Gregory Zulu 65 ReviewJuly 11, 2016
- Excellent bang-for-your-buck
- Excellent comfort over long distances with heavy loads
- Has all of the features you need with no extraneous extras
- Heavier than other backpacks in the test set
- Less water resistant exterior than other bags in the set
The Gregory Zulu 65 has an unmatched value; it is a bag that testers would refer to personal friends. The Zulu will efficiently handle most things that you ask of it and is a well balanced all-mountain bag. The principle distraction from this value is its weight.
The Zulu’s simple construction, harness, and suspension performed admirably in a variety of terrain with different loads. The thin diagonally-crossed stays strike a strong balance between flexibility and rigidity, and this bag is just as appropriate for weight-conscious thru-hikers and stability-loving weekend warriors. The CrossFlo system makes an honest stab at providing cross-back ventilation.
The Zulu has a wide enough construction to accommodate a range of load types, including two bear barrels positioned horizontally. It also has excellent expandability for those miles you’re carrying more than you want to be. Although a summit pack is included, our tester found the compactability of the bag made it extremely useful on a light and fast summit day. Top marks.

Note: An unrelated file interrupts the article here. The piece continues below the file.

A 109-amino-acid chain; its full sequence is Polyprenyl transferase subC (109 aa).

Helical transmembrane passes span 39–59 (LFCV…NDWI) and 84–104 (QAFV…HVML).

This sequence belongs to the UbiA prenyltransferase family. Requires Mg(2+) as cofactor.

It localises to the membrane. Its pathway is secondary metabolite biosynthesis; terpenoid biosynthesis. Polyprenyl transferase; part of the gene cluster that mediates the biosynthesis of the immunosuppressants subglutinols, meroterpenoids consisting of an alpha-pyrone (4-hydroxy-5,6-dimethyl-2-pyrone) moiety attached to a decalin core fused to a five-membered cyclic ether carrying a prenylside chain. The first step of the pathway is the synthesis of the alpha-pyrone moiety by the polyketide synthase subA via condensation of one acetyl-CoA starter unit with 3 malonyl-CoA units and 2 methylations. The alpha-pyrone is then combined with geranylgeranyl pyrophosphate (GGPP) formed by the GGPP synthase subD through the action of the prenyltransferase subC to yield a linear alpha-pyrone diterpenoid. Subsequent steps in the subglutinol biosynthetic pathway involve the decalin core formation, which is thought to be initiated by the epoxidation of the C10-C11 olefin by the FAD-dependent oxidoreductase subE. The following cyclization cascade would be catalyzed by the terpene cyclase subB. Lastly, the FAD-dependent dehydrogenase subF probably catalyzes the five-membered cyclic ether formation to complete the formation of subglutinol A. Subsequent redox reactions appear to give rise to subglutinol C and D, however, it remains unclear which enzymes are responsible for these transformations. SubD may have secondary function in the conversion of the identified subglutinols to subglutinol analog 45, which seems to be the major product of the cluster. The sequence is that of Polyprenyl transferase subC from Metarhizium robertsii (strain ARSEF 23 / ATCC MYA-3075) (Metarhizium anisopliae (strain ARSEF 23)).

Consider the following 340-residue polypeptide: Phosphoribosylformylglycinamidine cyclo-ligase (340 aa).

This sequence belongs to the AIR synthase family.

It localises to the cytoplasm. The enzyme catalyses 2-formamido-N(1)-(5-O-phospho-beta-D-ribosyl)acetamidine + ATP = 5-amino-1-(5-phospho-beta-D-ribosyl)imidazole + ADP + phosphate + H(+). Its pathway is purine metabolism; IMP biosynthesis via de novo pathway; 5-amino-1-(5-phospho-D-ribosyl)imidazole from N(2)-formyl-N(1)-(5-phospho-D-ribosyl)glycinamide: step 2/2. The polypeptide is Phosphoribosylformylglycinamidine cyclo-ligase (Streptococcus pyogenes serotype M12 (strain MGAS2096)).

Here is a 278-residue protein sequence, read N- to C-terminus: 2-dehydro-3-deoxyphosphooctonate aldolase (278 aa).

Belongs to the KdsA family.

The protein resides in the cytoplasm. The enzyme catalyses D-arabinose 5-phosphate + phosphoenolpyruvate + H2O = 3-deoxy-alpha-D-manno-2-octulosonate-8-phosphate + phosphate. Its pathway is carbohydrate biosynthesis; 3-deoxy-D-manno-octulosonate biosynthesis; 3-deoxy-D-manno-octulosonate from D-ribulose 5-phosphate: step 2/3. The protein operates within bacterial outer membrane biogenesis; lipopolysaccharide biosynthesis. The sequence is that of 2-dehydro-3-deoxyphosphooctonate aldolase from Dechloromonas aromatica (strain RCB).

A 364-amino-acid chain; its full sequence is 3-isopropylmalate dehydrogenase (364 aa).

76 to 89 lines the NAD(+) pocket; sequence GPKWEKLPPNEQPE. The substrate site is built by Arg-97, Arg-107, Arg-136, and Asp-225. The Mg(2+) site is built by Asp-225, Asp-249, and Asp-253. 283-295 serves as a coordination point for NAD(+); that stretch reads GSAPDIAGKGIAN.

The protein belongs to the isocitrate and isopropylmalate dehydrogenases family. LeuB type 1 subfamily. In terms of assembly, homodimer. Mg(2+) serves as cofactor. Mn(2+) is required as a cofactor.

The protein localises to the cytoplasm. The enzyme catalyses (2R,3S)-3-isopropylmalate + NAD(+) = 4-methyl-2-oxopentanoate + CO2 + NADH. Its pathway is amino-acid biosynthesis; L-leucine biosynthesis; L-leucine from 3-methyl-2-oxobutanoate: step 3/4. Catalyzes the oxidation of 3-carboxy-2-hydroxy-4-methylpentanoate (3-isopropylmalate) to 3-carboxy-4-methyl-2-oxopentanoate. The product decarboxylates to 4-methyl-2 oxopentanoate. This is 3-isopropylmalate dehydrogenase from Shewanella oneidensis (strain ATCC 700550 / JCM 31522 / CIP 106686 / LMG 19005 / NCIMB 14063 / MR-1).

The Zulu lacks the swivel of other higher-end bags, but the body construction offers the opportunity for more stable packing and securing of your load. The bag carries well, even when your route requires rock-hops, tree-ducks, and river-crossings. Our tester took the Zulu off-trail in the Lillian Lake region of the Ansel Adams Wilderness on granite slabs, over talus, and safely and comfortably back down to the lake.
In this category the Zulu seems perfect for thru-hikers. Yes, it may be a bit heavier than your partner’s new frameless sack, but it has the construction that is going to last your entire walk, while your partner will be sewing and weeping after several hundred miles. The stays are integrated into a single piece, which means no broken connections, and the bottom moorings are reinforced. As long as you don’t throw it on the ground or take a big slide down a snow field, this is a pack that our tester would bring from Mexico to Canada on the PCT.
You’ve got the basics – two water bottle sleeves, gear loops for ice axes or trekking poles, and hip pockets for your handy essentials. The outer sleeve on the back is perfect for rain gear or extra layers and are instantly reachable when the skies open up or the mosquitoes descend. The top of the brain is roomy enough even for the most ardent literature majors among us.